Embracing a digital culture

Employee retention is a big problem. So big, in fact, that recruitment costs waste British businesses a whopping £69 billion per year. Add the average cost of replacing an employee– £30k each – and the numbers get hairy, fast. The answer is to keep your employees engaged and motivated. Do that, and they’ll stay.

Yet this is not a straightforward solution. A new challenge lies in adapting to an evolving generation of employee. Since the majority of your staff will most likely be made up of millennials (that’s 18-35 year olds, for the uninitiated) by 2025, employers must do more to grab the attention of this changing workforce.

So what’s the first, crucial step to engaging millennial employees ? Answer – embrace an innovative digital culture.

Embracing digital means driving your business out of what Telefonica UK’s boss calls “analogue mode”. Here’s why your employees will be the first to benefit :

Digital culture attracts top talent

It’s no coincidence that people are queuing round the block to work for Google. To give you an idea about how long that queue is, Google receive 75,000 applications every week.

Google are oversubscribed because of their reputation as the most innovative company in the world. Few firms come close to matching it. But companies on the hunt for top talent need to demonstrate that they’re up to speed, working with the latest collaborative technologies and constantly pushing the boundaries. Hefty pay packets and attractive perks are sometimes not enough for choosy applicants. If an innovative culture is lacking, talented individuals will simply find it elsewhere.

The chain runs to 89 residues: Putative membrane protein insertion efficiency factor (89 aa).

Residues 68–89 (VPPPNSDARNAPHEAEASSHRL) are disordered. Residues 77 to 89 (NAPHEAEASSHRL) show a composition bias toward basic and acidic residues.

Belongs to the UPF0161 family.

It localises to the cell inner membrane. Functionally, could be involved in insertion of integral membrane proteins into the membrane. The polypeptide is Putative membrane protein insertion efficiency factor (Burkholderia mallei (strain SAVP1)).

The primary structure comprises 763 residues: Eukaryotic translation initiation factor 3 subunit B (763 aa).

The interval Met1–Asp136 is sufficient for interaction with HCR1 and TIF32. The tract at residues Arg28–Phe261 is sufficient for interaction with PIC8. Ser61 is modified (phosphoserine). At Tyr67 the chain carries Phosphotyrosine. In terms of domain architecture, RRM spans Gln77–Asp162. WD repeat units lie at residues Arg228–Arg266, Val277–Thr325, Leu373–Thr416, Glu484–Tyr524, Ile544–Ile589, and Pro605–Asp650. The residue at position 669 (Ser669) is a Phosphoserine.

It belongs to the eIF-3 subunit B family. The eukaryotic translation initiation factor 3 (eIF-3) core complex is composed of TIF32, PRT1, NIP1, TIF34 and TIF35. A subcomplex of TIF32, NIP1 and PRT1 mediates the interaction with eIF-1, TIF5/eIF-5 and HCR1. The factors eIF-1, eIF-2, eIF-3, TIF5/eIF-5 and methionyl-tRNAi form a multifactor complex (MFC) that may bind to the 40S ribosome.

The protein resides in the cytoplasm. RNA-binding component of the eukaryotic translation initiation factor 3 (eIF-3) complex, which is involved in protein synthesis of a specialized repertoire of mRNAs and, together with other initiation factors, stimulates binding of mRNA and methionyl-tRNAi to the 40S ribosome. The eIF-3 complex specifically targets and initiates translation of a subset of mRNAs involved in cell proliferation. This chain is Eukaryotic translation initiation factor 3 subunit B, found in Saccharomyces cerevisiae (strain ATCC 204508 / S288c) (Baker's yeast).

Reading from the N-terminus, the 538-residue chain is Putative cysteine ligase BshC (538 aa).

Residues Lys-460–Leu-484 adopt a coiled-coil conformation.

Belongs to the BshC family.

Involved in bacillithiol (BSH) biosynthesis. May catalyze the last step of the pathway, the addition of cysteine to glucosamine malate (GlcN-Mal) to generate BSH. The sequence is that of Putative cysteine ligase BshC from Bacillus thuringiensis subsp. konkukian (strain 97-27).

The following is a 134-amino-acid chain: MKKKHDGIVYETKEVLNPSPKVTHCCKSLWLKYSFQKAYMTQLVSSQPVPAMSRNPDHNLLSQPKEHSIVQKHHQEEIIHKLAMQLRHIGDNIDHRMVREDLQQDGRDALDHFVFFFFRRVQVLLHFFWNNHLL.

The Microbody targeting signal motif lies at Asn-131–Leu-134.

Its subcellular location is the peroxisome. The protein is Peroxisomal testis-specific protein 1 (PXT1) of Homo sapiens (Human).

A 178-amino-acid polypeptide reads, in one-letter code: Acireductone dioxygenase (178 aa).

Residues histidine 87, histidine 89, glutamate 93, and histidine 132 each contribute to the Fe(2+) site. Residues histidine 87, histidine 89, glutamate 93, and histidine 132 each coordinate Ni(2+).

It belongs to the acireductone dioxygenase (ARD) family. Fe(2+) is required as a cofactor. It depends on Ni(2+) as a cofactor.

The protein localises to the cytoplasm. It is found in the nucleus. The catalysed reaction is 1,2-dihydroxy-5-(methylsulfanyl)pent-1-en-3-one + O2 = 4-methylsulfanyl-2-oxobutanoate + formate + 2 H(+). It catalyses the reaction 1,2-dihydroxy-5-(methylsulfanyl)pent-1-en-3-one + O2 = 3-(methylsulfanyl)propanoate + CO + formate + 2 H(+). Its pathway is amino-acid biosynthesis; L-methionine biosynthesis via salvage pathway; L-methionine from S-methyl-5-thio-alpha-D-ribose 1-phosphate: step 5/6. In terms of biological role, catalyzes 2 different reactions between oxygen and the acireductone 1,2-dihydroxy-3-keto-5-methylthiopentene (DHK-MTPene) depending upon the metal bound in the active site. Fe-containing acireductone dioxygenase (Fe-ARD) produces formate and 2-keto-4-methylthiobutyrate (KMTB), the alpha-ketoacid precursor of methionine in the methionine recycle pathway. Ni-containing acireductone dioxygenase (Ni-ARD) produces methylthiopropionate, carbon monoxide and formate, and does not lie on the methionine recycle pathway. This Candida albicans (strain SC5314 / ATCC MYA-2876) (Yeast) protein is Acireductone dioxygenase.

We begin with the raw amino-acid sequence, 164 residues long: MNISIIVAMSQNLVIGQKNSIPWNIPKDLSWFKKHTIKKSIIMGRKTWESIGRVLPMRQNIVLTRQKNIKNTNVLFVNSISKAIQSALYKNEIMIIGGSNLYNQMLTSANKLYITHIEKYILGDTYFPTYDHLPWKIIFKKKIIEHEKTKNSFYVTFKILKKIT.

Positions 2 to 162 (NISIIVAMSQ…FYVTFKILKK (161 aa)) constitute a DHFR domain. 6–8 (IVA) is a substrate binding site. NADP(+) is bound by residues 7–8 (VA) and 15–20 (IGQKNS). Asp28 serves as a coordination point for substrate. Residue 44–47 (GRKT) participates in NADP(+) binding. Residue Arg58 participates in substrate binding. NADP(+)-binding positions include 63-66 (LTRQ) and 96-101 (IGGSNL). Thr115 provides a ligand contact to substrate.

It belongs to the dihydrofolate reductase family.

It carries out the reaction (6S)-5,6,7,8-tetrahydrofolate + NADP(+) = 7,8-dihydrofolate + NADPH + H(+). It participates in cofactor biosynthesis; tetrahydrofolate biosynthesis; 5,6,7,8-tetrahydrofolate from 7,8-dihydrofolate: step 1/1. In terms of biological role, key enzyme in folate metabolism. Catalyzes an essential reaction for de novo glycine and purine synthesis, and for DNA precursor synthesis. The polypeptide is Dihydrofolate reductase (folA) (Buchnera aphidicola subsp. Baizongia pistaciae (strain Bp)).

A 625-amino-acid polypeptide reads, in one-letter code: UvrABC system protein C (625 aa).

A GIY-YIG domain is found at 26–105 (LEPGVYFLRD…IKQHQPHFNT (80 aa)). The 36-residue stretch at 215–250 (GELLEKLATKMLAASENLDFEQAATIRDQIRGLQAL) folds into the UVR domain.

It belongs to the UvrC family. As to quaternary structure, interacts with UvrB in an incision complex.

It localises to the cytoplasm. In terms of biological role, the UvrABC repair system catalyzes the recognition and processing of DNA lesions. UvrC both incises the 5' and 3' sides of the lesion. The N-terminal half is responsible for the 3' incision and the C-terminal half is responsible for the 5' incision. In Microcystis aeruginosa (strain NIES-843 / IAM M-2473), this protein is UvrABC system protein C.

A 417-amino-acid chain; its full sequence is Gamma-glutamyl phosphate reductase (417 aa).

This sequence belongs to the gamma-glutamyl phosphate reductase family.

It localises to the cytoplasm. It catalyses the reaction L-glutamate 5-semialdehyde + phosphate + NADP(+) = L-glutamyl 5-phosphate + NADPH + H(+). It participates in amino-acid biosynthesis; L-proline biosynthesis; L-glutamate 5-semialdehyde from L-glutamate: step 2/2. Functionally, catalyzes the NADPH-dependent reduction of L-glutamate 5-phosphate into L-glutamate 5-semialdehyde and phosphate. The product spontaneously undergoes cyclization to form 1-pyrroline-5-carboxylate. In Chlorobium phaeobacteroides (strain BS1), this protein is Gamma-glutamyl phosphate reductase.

A digital workplace drives productivity (and employee happiness)

Embracing digital isn’t just crucial for attracting talent, but for raising productivity of your current team. The key word here is collaboration. According to 40% of senior managers, digital technology helps colleagues work better together. We see this in communication tech alone, with Slack and Skype as examples of tech transforming colleague interactions in companies of any size.

To keep things productive, we’ll let the numbers do the talking – digital transformation has the potential to save you 127 working hours per year. In other words, 127 extra interviews for opening positions, or 127 workouts at the gym.

Digital workflows empower workers

Ditch the notebooks and your employees will thank you. Implementing digital workflows and keeping tasks and projects in the cloud empowers team members. But, how ?

Well for one, it gives your team greater transparency. Employees are more motivated when they have greater visibility of what’s going in the company, day-to-day. Second, digital workflows mean your team can operate remotely. A whopping 70% of workers find remote working important, and 30% of teams are more productive working from home. It might be time to replace dressing-down days with more dressing gown days.

Digital organisations make decisions rapidly

Embracing digital culture also means getting to grips with data. Harnessing the power of data is no longer the privilege of tech giants, but of any company with access to innovative software.

Thanks to data-mining tech, we’re able to decide how best to talk to our employees with apps like Crystalknows, or make decisions about who would make the best hire using machine learning from the likes of ERE. Apps such as Moodring even measure your employee’s happiness day-to-day, week-on-week or year-on-year. In each case, digital innovation means leaders can make problem-solving decisions, fast.

The impact of digital transformation on employees is no gimmick. It’s less of a ‘nice-to-have’ and more of a ‘must-have’ for companies who want to attract talent and get the most from their team.
If digital companies mean for happier, more engaged and more effective employees, then embracing an innovative digital culture is a no brainer.

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